In addition, some modern blockchains, including Polkadot and Kusama, are developed without the need to create Layer 2 in the usual sense. Instead, there is a main blockchain, a relay chain that provides security and communication, and many L1 blockchains around it — parachains. At the same time, parachains can transact with each other through XCM, without bridges. Due to this initially sharded structure, Polkadot can already carry out 1000 transactions per second without any issues. And no add-on is required here.

Layer 2 is currently several dozen successful projects with a capitalization of several billion. They have great resources and great teams behind them, and besides, these projects have long been accustomed to adapting to changing realities. And soon they will need to adapt once again. To prevent Layer 2 from dying completely over time, there are several options:

  1. L2 projects can develop to such a level that they become almost completely independent of their base chain, with a huge number of their own dApps and irreplaceable products. In this case, they can afford not to care too much about what updates happen to Ethereum or Bitcoin.
  2. Layer 1 blockchains can focus more on securing their systems and give Layer 2 networks the freedom to add various additional functions — as they can provide more speed and flexibility in decision making.
  3. Some experts working with L2 also expect the development of a new layer, Layer 3, working on top of the second. These can be protocols like Quant or ICON that provide interoperability with focus on transferring data. However, implementing the third layer would mean even more bridges, more points of vulnerability, and more system complexity. The practical use of the technology is starting to become too confusing as is, even for crypto adherents.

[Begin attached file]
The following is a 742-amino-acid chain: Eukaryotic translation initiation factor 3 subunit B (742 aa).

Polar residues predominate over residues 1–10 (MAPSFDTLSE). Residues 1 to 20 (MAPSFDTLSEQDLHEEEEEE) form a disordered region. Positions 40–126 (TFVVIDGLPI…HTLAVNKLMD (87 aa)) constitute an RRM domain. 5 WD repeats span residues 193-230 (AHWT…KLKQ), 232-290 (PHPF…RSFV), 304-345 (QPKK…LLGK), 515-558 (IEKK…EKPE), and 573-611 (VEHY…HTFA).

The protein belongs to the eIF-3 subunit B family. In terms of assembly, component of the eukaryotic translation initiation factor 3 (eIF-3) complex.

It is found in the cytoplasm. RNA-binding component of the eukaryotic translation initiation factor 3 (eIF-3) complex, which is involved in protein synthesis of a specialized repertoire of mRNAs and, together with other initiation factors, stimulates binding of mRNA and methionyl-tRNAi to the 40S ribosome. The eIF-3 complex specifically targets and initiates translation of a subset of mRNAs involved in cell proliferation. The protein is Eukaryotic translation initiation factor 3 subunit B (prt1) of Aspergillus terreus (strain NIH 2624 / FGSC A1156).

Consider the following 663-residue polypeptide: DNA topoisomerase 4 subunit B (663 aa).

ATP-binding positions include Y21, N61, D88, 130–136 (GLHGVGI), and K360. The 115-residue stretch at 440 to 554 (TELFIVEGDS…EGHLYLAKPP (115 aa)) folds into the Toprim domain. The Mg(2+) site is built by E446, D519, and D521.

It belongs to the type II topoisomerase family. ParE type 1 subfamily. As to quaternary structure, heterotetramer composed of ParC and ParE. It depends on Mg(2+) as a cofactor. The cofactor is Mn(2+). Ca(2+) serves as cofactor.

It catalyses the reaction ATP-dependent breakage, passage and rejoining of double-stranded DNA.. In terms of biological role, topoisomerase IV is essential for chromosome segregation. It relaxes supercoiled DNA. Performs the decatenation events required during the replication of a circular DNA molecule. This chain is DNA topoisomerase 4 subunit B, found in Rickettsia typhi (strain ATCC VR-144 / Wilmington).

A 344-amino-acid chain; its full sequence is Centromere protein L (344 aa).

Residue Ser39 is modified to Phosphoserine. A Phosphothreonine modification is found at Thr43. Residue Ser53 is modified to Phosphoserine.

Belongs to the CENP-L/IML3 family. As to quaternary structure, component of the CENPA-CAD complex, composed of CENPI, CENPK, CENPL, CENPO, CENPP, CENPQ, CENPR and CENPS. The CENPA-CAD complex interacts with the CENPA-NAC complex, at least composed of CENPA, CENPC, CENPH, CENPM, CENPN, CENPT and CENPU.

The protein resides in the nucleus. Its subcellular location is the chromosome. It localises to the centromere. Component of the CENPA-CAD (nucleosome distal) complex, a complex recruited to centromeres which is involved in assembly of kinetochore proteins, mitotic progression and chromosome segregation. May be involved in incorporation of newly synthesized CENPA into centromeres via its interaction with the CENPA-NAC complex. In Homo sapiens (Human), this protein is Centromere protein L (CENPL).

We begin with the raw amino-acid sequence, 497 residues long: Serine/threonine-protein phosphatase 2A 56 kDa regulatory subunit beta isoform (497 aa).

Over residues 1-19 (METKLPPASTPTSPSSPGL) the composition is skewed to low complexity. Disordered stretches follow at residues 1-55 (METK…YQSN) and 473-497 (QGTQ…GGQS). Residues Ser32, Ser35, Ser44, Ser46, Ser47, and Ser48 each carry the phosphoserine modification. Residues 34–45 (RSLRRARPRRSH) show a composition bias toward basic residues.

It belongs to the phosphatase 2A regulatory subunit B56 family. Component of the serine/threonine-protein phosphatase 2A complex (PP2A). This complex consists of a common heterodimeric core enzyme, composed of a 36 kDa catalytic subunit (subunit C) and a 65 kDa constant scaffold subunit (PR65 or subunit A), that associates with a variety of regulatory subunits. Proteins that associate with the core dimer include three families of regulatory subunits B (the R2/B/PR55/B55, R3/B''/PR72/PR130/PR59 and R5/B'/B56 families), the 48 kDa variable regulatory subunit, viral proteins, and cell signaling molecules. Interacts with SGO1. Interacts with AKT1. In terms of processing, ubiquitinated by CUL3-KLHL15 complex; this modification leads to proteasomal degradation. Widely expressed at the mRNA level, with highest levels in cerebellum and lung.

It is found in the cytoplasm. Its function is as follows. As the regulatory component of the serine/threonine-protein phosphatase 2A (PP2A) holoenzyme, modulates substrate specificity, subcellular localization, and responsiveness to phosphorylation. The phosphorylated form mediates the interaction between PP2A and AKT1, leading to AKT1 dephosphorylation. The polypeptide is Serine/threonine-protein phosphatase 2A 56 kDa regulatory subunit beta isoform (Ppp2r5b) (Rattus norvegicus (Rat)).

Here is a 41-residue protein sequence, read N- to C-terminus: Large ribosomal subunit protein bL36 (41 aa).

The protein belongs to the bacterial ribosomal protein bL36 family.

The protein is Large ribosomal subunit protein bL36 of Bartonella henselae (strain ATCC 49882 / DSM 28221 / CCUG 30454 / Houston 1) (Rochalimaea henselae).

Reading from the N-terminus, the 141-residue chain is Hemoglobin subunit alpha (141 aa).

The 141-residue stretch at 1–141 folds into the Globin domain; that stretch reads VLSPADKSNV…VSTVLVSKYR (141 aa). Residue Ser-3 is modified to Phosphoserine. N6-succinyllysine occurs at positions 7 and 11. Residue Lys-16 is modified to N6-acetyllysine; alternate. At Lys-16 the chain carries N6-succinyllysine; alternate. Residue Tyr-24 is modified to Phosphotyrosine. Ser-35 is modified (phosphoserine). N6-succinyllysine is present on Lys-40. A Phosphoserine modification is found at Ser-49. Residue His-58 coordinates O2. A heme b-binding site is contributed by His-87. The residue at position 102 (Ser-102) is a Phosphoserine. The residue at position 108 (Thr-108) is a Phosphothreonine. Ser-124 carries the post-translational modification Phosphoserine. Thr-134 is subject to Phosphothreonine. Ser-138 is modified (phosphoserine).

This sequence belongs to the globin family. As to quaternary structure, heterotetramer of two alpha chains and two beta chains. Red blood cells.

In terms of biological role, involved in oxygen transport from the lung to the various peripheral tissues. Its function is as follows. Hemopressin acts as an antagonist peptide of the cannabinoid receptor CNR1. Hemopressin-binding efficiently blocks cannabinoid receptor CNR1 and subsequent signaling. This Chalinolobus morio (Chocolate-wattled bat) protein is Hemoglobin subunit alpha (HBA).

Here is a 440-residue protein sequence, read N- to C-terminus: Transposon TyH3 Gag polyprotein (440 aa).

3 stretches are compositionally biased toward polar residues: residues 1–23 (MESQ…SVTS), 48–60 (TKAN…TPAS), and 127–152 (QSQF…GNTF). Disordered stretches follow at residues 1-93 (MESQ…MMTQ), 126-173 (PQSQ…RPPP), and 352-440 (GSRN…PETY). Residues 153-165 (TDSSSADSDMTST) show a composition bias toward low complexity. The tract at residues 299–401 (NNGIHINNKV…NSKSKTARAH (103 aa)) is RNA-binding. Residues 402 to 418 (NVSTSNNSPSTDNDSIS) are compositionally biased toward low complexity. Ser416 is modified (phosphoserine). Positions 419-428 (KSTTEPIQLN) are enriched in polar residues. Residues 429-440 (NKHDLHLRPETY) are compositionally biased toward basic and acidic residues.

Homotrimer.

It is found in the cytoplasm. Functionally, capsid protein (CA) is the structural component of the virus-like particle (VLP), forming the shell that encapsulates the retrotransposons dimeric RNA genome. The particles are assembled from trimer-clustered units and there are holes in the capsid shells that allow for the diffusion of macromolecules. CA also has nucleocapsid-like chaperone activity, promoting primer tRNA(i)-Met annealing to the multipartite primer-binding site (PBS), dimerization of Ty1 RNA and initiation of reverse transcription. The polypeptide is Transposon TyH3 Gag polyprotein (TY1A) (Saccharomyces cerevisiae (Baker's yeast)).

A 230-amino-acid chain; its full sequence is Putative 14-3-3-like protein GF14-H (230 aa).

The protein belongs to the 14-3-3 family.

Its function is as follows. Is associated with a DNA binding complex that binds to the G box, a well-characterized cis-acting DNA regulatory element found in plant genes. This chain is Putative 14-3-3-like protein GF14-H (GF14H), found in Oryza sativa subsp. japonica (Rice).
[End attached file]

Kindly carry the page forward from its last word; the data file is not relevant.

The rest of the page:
At the same time, if we think about the development of dApps on top of Layer 2 blockchains as L3, this seems more than realistic. Such projects create the need for L2 chains and, ultimately, for crypto as a whole. Our Polkapad launchpad is also working on development of new dApps, trying to provide even more growth for the ecosystem. We believe that more useful services, games and DeFi applications will eventually attract even more users to the world of crypto, and will allow existing projects to feel more secure.

If you want to participate in the launch of new successful projects or invest in IDO sales at the earliest stage, join Polkapad. We help good crypto developers to reach a wider community and get a head start in their dApp journey.

Read More:

How to Prepare for a Crowdsale. Startup Checklist: 25 Things You Need to Do Before Going Public

The State Of Launchpads. How To Safely Invest In Crypto Projects With Profit

Making Money on dApps: How to Build a Successful Decentralized Application